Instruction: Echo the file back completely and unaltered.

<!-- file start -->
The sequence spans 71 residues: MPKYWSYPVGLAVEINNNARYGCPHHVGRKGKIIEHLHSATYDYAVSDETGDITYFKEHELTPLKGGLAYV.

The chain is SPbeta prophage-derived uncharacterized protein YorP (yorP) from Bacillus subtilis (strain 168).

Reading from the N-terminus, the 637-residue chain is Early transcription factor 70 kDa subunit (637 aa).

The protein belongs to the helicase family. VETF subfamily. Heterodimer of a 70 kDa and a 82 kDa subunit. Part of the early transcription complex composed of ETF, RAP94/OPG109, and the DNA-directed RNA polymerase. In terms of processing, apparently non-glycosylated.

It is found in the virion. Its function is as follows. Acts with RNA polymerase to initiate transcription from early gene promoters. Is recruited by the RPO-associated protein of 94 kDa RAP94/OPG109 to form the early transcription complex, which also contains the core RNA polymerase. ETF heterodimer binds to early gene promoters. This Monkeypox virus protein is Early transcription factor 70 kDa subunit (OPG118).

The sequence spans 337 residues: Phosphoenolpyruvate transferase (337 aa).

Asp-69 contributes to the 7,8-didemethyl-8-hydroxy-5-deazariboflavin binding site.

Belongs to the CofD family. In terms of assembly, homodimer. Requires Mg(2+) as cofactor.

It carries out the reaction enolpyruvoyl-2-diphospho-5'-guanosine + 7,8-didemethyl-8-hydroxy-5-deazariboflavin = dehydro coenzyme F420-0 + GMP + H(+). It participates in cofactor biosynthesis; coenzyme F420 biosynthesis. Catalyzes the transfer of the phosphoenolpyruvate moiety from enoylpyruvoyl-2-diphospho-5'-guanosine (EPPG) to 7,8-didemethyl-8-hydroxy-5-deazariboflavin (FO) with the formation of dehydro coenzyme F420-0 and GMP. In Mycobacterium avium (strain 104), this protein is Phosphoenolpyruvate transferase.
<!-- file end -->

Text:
The sequence spans 71 residues: MPKYWSYPVGLAVEINNNARYGCPHHVGRKGKIIEHLHSATYDYAVSDETGDITYFKEHELTPLKGGLAYV.

The chain is SPbeta prophage-derived uncharacterized protein YorP (yorP) from Bacillus subtilis (strain 168).

Reading from the N-terminus, the 637-residue chain is Early transcription factor 70 kDa subunit (637 aa).

The protein belongs to the helicase family. VETF subfamily. Heterodimer of a 70 kDa and a 82 kDa subunit. Part of the early transcription complex composed of ETF, RAP94/OPG109, and the DNA-directed RNA polymerase. In terms of processing, apparently non-glycosylated.

It is found in the virion. Its function is as follows. Acts with RNA polymerase to initiate transcription from early gene promoters. Is recruited by the RPO-associated protein of 94 kDa RAP94/OPG109 to form the early transcription complex, which also contains the core RNA polymerase. ETF heterodimer binds to early gene promoters. This Monkeypox virus protein is Early transcription factor 70 kDa subunit (OPG118).

The sequence spans 337 residues: Phosphoenolpyruvate transferase (337 aa).

Asp-69 contributes to the 7,8-didemethyl-8-hydroxy-5-deazariboflavin binding site.

Belongs to the CofD family. In terms of assembly, homodimer. Requires Mg(2+) as cofactor.

It carries out the reaction enolpyruvoyl-2-diphospho-5'-guanosine + 7,8-didemethyl-8-hydroxy-5-deazariboflavin = dehydro coenzyme F420-0 + GMP + H(+). It participates in cofactor biosynthesis; coenzyme F420 biosynthesis. Catalyzes the transfer of the phosphoenolpyruvate moiety from enoylpyruvoyl-2-diphospho-5'-guanosine (EPPG) to 7,8-didemethyl-8-hydroxy-5-deazariboflavin (FO) with the formation of dehydro coenzyme F420-0 and GMP. In Mycobacterium avium (strain 104), this protein is Phosphoenolpyruvate transferase.